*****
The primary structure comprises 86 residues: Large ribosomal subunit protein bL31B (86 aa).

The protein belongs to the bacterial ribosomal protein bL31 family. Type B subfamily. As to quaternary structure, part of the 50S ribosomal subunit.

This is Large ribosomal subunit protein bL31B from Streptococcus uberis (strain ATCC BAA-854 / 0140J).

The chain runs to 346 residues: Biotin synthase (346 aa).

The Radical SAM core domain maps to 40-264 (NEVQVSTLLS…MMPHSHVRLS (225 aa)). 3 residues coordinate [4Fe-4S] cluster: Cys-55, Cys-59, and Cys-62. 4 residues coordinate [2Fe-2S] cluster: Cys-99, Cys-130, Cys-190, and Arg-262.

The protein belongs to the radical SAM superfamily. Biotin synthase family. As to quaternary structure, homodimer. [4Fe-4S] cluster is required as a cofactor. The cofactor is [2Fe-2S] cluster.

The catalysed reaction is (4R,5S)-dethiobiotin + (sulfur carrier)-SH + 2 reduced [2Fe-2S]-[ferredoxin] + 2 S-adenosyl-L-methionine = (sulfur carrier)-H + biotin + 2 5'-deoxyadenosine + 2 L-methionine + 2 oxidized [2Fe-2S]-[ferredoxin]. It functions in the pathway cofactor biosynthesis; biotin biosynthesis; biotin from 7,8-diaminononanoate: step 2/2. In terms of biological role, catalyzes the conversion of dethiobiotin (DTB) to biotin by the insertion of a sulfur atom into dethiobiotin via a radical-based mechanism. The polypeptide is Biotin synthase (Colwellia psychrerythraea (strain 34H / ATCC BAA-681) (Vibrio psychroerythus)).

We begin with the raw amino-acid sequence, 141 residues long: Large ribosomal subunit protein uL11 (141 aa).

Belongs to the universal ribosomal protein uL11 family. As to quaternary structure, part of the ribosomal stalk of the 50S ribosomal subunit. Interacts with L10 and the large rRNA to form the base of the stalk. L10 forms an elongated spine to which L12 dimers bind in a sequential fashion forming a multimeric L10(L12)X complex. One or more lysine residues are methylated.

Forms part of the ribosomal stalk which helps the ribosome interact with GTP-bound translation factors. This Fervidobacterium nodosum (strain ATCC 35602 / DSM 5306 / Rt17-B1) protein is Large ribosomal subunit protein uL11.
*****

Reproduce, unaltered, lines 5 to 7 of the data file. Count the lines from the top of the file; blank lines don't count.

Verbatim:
The Radical SAM core domain maps to 40-264 (NEVQVSTLLS…MMPHSHVRLS (225 aa)). 3 residues coordinate [4Fe-4S] cluster: Cys-55, Cys-59, and Cys-62. 4 residues coordinate [2Fe-2S] cluster: Cys-99, Cys-130, Cys-190, and Arg-262.

The protein belongs to the radical SAM superfamily. Biotin synthase family. As to quaternary structure, homodimer. [4Fe-4S] cluster is required as a cofactor. The cofactor is [2Fe-2S] cluster.

The catalysed reaction is (4R,5S)-dethiobiotin + (sulfur carrier)-SH + 2 reduced [2Fe-2S]-[ferredoxin] + 2 S-adenosyl-L-methionine = (sulfur carrier)-H + biotin + 2 5'-deoxyadenosine + 2 L-methionine + 2 oxidized [2Fe-2S]-[ferredoxin]. It functions in the pathway cofactor biosynthesis; biotin biosynthesis; biotin from 7,8-diaminononanoate: step 2/2. In terms of biological role, catalyzes the conversion of dethiobiotin (DTB) to biotin by the insertion of a sulfur atom into dethiobiotin via a radical-based mechanism. The polypeptide is Biotin synthase (Colwellia psychrerythraea (strain 34H / ATCC BAA-681) (Vibrio psychroerythus)).